|Program Title||Enhanced Access, Acknowledge, Act (EAAA) Sexual Assault Resistance|
|Overview||The EAAA program is a 12 hour, small-group, educational program designed to help college women resist acquaintance sexual assault. Rigorous program evaluation has demonstrated that the program reduces the risk of victimization.|
|program name||level of evidence"Supported by evidence, promising direction or emerging"||bystander"Bystander programs engage men and women not (primarily) as potential perpetrators or victims, but rather as potential bystanders to situations involving sexual or intimate partner violence. Bystander prevention programs presume that all members of the community have a role in shifting norms to prevent violence.... The bystander model includes tools and ideas for action and strongly encourages each person to make a difference." (Gibbons & Evans, 2013, page 5)||empathy"Empathy-based programs give participants the skills to understand sexual violence, provide compassionate responses to disclosures, and reduce the likelihood of sexual assault perpetration by males." (Gibbons & Evans, 2013, page 4)||dispelling
rape myths"These programs address common misconceptions and myths about circumstances, causes, and realities of sexual violence. Topics often include rates of assault and reporting, definitions of consent, and clarifying common circumstances of assault." (Gibbons & Evans, 2013)
|alcoholThese programs discuss the role alcohol plays in sexual violence and how drinking impacts the communication of consent.||otherAdditional topics of focus are listed here.|
|Enhanced Access, Acknowledge, Act (EAAA) Sexual Assault Resistance||Supported by Evidence||X||X||X||for students who identify as women|
The EAAA program aims to
Four sessions, each three hours long
Materials needed to implement the EAAA program include: an EAAA Program Kit (provided with Campus Trainer workshop, a computer and projector, 2 presentation easels, 2 strike pads, and several print-outs. Visit this page for more details about the implementation logistics.
Female undergraduate students
|Theoretical basis for approach||
The EAAA program is based on feminist and social psychological theory, most notably Nurius and Norris’s (1996) cognitive ecological model of women’s responses to sexual coercion as well as reviews of research evidence (i.e., by Rozee and Koss (2011) and Ullman (1997) on the most effective strategies for resisting sexual assault).The fourth unit dealing with positive sexuality is adapted from the Our Whole Lives Sexuality (OWLS) education curricula (Kimball, 2000).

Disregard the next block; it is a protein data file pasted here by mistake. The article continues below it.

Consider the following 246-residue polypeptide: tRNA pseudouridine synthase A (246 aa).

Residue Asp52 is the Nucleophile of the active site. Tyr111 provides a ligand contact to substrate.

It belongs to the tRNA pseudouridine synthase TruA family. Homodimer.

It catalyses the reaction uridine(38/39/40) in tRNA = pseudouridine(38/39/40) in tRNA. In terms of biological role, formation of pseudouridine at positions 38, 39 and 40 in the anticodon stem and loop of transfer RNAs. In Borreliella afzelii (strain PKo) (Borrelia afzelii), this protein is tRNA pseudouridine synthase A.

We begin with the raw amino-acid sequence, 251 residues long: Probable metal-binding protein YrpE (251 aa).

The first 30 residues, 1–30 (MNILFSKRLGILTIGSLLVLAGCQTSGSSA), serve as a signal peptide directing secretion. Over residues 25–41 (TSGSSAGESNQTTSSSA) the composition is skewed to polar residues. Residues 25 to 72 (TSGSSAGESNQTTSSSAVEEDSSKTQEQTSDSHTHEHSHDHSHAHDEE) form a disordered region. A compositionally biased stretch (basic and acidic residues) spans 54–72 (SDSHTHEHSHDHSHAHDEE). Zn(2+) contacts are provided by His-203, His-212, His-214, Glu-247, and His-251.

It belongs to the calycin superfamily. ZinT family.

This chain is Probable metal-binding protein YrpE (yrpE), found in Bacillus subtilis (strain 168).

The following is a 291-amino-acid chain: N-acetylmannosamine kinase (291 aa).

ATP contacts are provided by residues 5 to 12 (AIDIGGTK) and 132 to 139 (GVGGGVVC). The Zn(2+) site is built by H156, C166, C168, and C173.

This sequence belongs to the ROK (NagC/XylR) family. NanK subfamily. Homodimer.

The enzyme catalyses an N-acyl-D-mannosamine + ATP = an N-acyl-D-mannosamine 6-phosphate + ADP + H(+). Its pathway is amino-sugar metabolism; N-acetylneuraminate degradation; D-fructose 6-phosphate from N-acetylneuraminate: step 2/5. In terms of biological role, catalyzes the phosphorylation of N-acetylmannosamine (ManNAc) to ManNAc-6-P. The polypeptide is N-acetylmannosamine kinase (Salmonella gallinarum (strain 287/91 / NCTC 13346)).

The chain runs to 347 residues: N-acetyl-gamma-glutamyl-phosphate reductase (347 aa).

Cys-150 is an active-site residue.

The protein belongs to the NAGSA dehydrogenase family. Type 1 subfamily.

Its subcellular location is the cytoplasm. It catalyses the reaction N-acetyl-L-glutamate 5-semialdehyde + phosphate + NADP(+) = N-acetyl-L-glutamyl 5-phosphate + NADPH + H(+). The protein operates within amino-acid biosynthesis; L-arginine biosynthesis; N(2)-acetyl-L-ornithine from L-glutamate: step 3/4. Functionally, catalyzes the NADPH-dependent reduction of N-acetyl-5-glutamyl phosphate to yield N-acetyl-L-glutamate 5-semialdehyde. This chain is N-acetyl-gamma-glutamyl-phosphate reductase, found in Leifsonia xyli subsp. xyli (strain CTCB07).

The University of Windsor conducted a rigorous evaluation of the program using a randomized-control design. The study demonstrated the 1-year risk of rape was significantly lower among those who completed the EAAA program (Senn et al., 2015). Further research has determined that these effects last for up to 2 years (Senn et al., 2017). In addition, the program reduced women-blaming as well as self-blame in women who took the program and were subsequently sexually assaulted. The CDC (Basile et al., 2016) has recently included this program as one of the very few programs (of any type) available with demonstrated effectiveness for sexual assault prevention.
|Participating colleges and universities||
Carleton University, University of Windsor, Concordia University of Edmonton, University of Otago, and Florida Atlantic University.
|Considerations for administrators||
This program has demonstrated efficacy in reducing the incidence of rape, attempted rape, and other forms of sexual violence, which no other programs on this website have accomplished. This type of evidence could make it easier to get buy-in and funding to implement the program. Because the program is only for students who identify as women, most campuses will only be able to implement it as supplementary to required programming for incoming students. Keep in mind that there may be resistance from stakeholders to bringing in a program that emphasizes self-defense as a risk-reduction tactic, since the field has been moving away from this approach because many feel it has contributed to a culture of victim-blaming.
|How to access this program||
The SARE Centre offers a 6-day EAAA Train the Trainer workshop. The cost is $3,000 for American institutions and $3,500 plus tax for Canadian institutions. Visit the website or contact SARE Centre for more information.
Basile, K. C., DeGue, S., Jones, K., Freire, K., Dills, J., Smith, S. G., & Raiford, J. L. (2016). STOP SV: A technical package to prevent sexual violence. Retrieved from Atlanta, Georgia: https://www.cdc.gov/violenceprevention/pdf/sv-prevention-technical-package.pdf
Kimball, R.S. (2000). Our Whole Lives: sexuality for adults. Boston: Unitarian Universalist Association.
Nurius, P. S., & Norris, J. (1996). A cognitive ecological model of women's response to male sexual coercion in dating. Journal of Psychology and Human Sexuality, 8(1), 117-139.
Rozee, P.D., Koss, M.P., (2001). Rape: A Century of Resistance. Psychology of Women Quarterly, 25 (4), 295-311. doi: 10.1111/1471-6402.00030
Senn, C.Y., Eliasziw, M., Barata, P.C., Thurston, W.E., Newby-Clark, I.R., Radtke, L., & Hobden, K.L. (2015, June 11). Efficacy of a Sexual Assault Resistance Program for University Women. New England Journal of Medicine, 372 (24), 2326 - 2335. doi: 10.1056/NEJMsa1411131
Senn, C. Y., Eliasziw, M., Hobden, K. L., Newby-Clark, I. R., Barata, P. C., Radtke, H. L., & Thurston, W. E. (2017). Secondary and 2-Year Outcomes of a Sexual Assault Resistance Program for University Women. Psychology of Women Quarterly, 0361684317690119.
Ullman, S.E. (1997). Review and critique of empirical studies of rape avoidance. Criminal Justice Behavior, 24(2), 177-204. doi: 10.1177/0093854897024002003